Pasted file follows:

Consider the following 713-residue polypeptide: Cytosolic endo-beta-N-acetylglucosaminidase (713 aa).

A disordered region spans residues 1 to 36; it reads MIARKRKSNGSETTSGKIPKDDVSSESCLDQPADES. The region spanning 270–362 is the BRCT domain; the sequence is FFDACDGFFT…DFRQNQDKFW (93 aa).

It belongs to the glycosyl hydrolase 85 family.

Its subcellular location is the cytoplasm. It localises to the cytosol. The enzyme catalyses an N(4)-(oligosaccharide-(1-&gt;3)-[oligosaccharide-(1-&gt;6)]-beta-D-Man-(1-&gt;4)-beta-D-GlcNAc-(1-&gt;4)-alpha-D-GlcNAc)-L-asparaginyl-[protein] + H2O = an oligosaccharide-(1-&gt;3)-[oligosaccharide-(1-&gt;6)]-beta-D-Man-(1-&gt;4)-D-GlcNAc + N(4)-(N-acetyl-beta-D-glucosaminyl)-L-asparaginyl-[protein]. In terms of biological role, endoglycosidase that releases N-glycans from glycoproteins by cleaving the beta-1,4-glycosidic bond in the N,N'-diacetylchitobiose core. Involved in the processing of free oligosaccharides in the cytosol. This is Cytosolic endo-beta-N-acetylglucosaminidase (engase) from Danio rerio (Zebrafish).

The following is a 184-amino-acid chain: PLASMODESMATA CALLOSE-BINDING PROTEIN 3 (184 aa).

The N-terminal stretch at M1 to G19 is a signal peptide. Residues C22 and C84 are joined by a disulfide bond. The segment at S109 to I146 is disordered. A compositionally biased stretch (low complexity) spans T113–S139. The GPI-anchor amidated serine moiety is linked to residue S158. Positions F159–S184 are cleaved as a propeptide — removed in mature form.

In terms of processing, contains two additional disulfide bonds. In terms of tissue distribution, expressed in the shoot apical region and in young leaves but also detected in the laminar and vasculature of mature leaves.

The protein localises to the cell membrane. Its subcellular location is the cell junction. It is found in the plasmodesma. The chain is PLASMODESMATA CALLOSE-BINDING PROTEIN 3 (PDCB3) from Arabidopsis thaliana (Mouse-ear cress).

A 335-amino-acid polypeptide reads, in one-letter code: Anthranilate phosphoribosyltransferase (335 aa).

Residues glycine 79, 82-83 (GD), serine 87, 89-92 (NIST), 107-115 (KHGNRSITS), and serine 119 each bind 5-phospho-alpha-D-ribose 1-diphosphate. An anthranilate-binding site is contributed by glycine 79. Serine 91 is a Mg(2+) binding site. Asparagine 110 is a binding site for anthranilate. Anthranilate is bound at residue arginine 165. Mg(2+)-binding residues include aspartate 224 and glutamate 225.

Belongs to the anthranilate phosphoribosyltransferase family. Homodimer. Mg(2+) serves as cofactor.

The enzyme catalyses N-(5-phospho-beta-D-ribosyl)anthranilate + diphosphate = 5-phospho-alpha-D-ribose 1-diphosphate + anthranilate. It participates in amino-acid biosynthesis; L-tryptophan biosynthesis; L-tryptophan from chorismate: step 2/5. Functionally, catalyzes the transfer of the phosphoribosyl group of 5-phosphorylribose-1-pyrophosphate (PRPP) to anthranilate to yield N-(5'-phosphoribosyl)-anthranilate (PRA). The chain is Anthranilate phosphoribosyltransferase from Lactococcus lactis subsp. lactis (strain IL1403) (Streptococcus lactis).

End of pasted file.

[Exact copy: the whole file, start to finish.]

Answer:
Consider the following 713-residue polypeptide: Cytosolic endo-beta-N-acetylglucosaminidase (713 aa).

A disordered region spans residues 1 to 36; it reads MIARKRKSNGSETTSGKIPKDDVSSESCLDQPADES. The region spanning 270–362 is the BRCT domain; the sequence is FFDACDGFFT…DFRQNQDKFW (93 aa).

It belongs to the glycosyl hydrolase 85 family.

Its subcellular location is the cytoplasm. It localises to the cytosol. The enzyme catalyses an N(4)-(oligosaccharide-(1-&gt;3)-[oligosaccharide-(1-&gt;6)]-beta-D-Man-(1-&gt;4)-beta-D-GlcNAc-(1-&gt;4)-alpha-D-GlcNAc)-L-asparaginyl-[protein] + H2O = an oligosaccharide-(1-&gt;3)-[oligosaccharide-(1-&gt;6)]-beta-D-Man-(1-&gt;4)-D-GlcNAc + N(4)-(N-acetyl-beta-D-glucosaminyl)-L-asparaginyl-[protein]. In terms of biological role, endoglycosidase that releases N-glycans from glycoproteins by cleaving the beta-1,4-glycosidic bond in the N,N'-diacetylchitobiose core. Involved in the processing of free oligosaccharides in the cytosol. This is Cytosolic endo-beta-N-acetylglucosaminidase (engase) from Danio rerio (Zebrafish).

The following is a 184-amino-acid chain: PLASMODESMATA CALLOSE-BINDING PROTEIN 3 (184 aa).

The N-terminal stretch at M1 to G19 is a signal peptide. Residues C22 and C84 are joined by a disulfide bond. The segment at S109 to I146 is disordered. A compositionally biased stretch (low complexity) spans T113–S139. The GPI-anchor amidated serine moiety is linked to residue S158. Positions F159–S184 are cleaved as a propeptide — removed in mature form.

In terms of processing, contains two additional disulfide bonds. In terms of tissue distribution, expressed in the shoot apical region and in young leaves but also detected in the laminar and vasculature of mature leaves.

The protein localises to the cell membrane. Its subcellular location is the cell junction. It is found in the plasmodesma. The chain is PLASMODESMATA CALLOSE-BINDING PROTEIN 3 (PDCB3) from Arabidopsis thaliana (Mouse-ear cress).

A 335-amino-acid polypeptide reads, in one-letter code: Anthranilate phosphoribosyltransferase (335 aa).

Residues glycine 79, 82-83 (GD), serine 87, 89-92 (NIST), 107-115 (KHGNRSITS), and serine 119 each bind 5-phospho-alpha-D-ribose 1-diphosphate. An anthranilate-binding site is contributed by glycine 79. Serine 91 is a Mg(2+) binding site. Asparagine 110 is a binding site for anthranilate. Anthranilate is bound at residue arginine 165. Mg(2+)-binding residues include aspartate 224 and glutamate 225.

Belongs to the anthranilate phosphoribosyltransferase family. Homodimer. Mg(2+) serves as cofactor.

The enzyme catalyses N-(5-phospho-beta-D-ribosyl)anthranilate + diphosphate = 5-phospho-alpha-D-ribose 1-diphosphate + anthranilate. It participates in amino-acid biosynthesis; L-tryptophan biosynthesis; L-tryptophan from chorismate: step 2/5. Functionally, catalyzes the transfer of the phosphoribosyl group of 5-phosphorylribose-1-pyrophosphate (PRPP) to anthranilate to yield N-(5'-phosphoribosyl)-anthranilate (PRA). The chain is Anthranilate phosphoribosyltransferase from Lactococcus lactis subsp. lactis (strain IL1403) (Streptococcus lactis).